Wildcat Review: The Best of 2010

| June 30, 2011

After our looks at how teams produce when in the wildcat, the logical next step is to sort them into some kind of order, right? So today I’ll show the league’s top wildcat players and teams, judging them by usage and success. It should be no surprise who the Top 3 are, with them employing the formation far more often than anyone else.
 
The fourth team on the list may not be as expected, and because they used multiple wildcat quarterbacks, we’ll feature them as a unit. Another six teams used the wildcat on at least five plays, and they’ll get a quick look too.
 
After we’ve crowned the best wildcat quarterback & team of 2010, we’ll look at the wildcat in 2011 and how, even though its usage may be waning, it won’t die out completely.
 

5. The Best of the Rest

When it rains, it pours, as the Carolina Panthers were the worst team with the wildcat in 2010. Two of their runs went for negative yards, their lone pass went for no yards, and they had an aborted snap. The only positive play they had from the wildcat was a seven yard run by Armanti Edwards.
 
The Eagles, Cowboys and Chiefs all struck gold on passing plays as we saw in the last installment, but on running plays each team averaged less than three yards.
 
While the Bills rarely used the wildcat, they found some success with it. On five plays, the Bills had direct snaps to Fred Jackson or Marshawn Lynch, and each time they took the snap and ran up the middle or to the right end, gaining 9, 7, 4, 4 and 1 yards.
 
Oakland was similar to Buffalo in that they called on the wildcat sparingly, but when they did it proved useful, gaining five yards per run. The Raiders used Darren McFadden as the quarterback five times and Jacoby Ford once, and neither passed the ball.
 

4. Da Bears

The Bears went to the wildcat more often than anyone outside of the top three teams (10 times), but they land a clear step behind the group that was more committed to it. Matt Forte, Earl Bennett and Devin Hester all took snaps as the wildcat quarterback for Chicago.
 
On four of the plays, the player who took the snap ran the ball, with all three players doing this at least once. Another five times, the ball was handed to Matt Forte or Chester Taylor. On eight of those nine runs, the Bears gained between 3 and 9 yards. Holding them back was the one time they decided to throw the ball. That came in the playoffs with Forte throwing an interception to the Seahawks in the fourth quarter.
 

3. Ronnie Brown and the Miami Dolphins

The man that made the current incarnation of the wildcat quarterback popular didn’t find much success in 2010. 36 of his carries came from the wildcat, but he picked up just 92 yards and a touchdown, or 2.5 yards per carry. Things went a bit better when he handed the ball off to Ricky Williams, who had runs of 28, 23 and 14 yards.
 
Unlike the top two wildcat quarterbacks, Brown was unable to complete a pass and Brandon Marshall’s throw failed as well. The Dolphins also had the most penalties on wildcat plays.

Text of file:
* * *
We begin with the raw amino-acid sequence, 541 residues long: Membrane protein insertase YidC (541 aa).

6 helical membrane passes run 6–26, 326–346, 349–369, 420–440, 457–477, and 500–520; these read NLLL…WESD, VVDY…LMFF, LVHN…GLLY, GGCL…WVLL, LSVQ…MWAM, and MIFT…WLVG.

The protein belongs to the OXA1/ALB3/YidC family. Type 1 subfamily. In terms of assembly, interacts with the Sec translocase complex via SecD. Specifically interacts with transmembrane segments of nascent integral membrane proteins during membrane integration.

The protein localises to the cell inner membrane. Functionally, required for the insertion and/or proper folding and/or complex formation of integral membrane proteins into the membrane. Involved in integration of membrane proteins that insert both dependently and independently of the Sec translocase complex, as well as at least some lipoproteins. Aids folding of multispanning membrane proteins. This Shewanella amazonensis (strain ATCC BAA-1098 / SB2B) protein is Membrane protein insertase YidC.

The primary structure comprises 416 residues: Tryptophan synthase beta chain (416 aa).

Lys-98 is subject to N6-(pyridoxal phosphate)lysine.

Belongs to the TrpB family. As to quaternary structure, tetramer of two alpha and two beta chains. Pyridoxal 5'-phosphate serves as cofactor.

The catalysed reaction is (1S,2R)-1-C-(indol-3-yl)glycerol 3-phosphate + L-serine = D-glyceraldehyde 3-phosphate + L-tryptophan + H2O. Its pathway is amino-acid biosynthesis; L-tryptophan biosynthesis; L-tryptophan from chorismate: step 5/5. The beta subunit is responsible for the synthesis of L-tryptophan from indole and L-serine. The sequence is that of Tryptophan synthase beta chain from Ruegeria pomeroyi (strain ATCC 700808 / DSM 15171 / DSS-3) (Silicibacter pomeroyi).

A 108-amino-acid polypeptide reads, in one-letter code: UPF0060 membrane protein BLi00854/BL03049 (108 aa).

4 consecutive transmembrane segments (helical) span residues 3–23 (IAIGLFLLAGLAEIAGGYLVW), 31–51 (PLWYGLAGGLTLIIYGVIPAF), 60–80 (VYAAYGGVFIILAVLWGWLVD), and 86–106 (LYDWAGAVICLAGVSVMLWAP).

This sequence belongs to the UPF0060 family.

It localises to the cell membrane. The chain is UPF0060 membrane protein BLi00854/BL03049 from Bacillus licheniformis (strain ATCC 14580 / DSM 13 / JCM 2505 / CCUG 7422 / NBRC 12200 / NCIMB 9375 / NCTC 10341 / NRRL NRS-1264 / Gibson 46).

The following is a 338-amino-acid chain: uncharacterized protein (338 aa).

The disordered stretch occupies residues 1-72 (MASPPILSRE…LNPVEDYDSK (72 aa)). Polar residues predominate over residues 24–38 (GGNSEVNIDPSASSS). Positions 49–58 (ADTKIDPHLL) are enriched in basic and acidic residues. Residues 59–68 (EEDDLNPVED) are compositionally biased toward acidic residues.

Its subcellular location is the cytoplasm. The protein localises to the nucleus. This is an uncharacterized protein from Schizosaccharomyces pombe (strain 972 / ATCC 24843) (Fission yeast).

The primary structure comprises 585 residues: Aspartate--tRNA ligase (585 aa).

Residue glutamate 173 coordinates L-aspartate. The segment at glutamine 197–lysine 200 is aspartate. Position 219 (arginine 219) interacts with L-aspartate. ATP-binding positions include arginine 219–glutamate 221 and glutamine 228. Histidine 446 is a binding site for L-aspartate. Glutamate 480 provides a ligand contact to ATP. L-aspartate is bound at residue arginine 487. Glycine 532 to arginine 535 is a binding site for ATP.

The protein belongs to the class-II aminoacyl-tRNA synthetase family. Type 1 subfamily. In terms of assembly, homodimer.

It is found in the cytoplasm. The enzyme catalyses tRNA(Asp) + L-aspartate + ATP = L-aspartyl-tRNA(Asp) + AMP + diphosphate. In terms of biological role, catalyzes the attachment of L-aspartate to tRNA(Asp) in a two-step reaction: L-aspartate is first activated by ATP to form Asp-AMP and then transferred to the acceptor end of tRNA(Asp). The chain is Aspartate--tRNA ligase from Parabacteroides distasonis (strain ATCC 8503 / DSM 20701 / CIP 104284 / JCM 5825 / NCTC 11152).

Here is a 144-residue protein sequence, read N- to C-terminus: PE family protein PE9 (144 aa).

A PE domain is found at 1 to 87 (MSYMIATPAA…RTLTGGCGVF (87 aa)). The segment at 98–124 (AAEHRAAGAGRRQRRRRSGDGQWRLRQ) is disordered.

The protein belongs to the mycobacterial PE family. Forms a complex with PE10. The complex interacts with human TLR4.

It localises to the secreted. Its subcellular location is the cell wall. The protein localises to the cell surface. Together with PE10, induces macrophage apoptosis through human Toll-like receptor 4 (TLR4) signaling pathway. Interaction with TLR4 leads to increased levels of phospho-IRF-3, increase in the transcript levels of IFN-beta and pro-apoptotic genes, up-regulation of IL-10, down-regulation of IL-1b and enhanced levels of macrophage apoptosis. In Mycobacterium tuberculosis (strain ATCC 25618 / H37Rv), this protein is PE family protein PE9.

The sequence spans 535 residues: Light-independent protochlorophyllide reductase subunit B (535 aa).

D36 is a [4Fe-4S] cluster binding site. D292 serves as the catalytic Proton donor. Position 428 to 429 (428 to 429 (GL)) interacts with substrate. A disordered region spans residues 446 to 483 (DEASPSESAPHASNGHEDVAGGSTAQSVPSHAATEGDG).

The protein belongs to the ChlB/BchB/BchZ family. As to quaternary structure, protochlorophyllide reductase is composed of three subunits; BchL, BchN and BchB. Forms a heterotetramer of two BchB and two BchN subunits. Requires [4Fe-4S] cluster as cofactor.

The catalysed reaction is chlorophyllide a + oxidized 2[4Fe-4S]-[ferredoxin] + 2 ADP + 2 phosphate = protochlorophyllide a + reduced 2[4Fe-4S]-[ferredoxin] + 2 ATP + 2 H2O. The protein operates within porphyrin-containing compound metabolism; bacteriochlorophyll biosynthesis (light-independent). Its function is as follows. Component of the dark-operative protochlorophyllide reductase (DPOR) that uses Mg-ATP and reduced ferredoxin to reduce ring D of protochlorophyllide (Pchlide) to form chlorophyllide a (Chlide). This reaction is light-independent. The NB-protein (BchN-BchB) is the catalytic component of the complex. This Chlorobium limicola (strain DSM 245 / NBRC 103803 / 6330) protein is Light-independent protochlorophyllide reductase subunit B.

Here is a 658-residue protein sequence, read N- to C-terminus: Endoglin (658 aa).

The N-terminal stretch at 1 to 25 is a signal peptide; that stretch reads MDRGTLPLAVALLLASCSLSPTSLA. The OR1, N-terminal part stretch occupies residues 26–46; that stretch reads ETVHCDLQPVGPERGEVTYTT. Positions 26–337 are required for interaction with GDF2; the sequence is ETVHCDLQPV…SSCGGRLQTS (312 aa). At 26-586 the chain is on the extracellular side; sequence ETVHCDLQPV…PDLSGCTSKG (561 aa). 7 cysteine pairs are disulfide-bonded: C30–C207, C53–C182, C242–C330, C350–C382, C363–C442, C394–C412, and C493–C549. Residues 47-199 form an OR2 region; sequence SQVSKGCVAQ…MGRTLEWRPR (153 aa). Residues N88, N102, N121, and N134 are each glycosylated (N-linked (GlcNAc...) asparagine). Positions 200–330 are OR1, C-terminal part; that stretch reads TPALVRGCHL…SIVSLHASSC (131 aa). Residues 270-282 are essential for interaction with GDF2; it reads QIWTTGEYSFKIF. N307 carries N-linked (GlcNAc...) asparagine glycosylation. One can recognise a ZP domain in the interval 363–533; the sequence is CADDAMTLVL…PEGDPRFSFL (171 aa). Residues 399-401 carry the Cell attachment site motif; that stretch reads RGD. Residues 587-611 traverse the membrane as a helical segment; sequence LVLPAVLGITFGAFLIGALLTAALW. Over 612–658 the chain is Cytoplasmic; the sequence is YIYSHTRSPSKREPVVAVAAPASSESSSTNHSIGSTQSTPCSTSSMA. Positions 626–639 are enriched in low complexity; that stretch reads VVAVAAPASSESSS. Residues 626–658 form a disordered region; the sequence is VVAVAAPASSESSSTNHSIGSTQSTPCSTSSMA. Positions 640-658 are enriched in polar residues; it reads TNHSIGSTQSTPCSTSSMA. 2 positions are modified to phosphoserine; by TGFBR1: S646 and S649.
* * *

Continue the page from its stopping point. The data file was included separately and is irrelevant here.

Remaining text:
2. Josh Cribbs and the Cleveland Browns

Injuries to Josh Cribbs during the season limited the team’s ability to use the wildcat, but, when able, he produced more consistently and in a more varied fashion than Brown and that was enough to push him into second place on this list.
 
He had 16 runs for 59 yards which put him at 3.7 yards per carry – not an amazing number – but the team found additional success when Cribbs handed the ball off – including an 11 yard rushing touchdown by Chansi Stuckey against the Patriots. Cribbs also showed off his throwing skills, completing two of three passes for 19 yards.
 

1. Brad Smith and the New York Jets

While most NFL fans are familiar with Ronnie Brown and Josh Cribbs, the best wildcat quarterback in 2010 was by far the lesser-known Brad Smith. The backup receiver ran the ball from the wildcat 30 times for 212 yards and a touchdown … 7.1 yards per run. Half the time he handed the ball off, and the Jets other rushers had 4.0 yards per carry and a touchdown.
 
He didn’t try to pass often, but did complete a pair on three attempts for 3 yards each; one of them going for a touchdown. As the season progressed, the Jets used Smith in the wildcat more and more often. In Week 17 against the Bills, when the Jets had their playoff spot secured, they used him at QB 13 times, and in those plays he managed runs of 20 and 40 yards.
 

Future of the Wildcat

There’s enough evidence to show that the wildcat’s usage is going downhill. As an example, in 2009, there were 313 wildcat snaps and that number dropped by 101 in 2010. The wildcat’s most prominent players also have questions heading into next season.
 
Ronnie Brown is a free agent, and with the drafting of Daniel Thomas it’s unclear if he will return to Miami and, if so, in what role. If he leaves in free agency, it could be to a team that just doesn’t use the wildcat. Brad Smith is also scheduled to be a free agent, and the not-yet-announced rules of free agency will decide if he is restricted or unrestricted. He hasn’t quite panned out as a receiver, and with the Jets’ offensive line, its not crazy to think someone else could succeed as their wildcat quarterback if he’s not available. In Cleveland, new Browns coach Pat Shurmer has made it sound like the Browns will use less of the formation rather than more, with Cribbs spending more time as a receiver.
 
We only saw one player who really thrived in the wildcat in 2010, but there were plenty of teams that mixed it in occasionally and they were able to find some success with it. That’s likely enough to keep it in most playbooks and where it may settle – as a change of pace, situational option that more and more teams go to a handful of times each year.
 
 
Follow Nathan on Twitter: @PFF_NateJahnke … and be sure to follow our main Twitter feed too: @ProFootbalFocus
 
 

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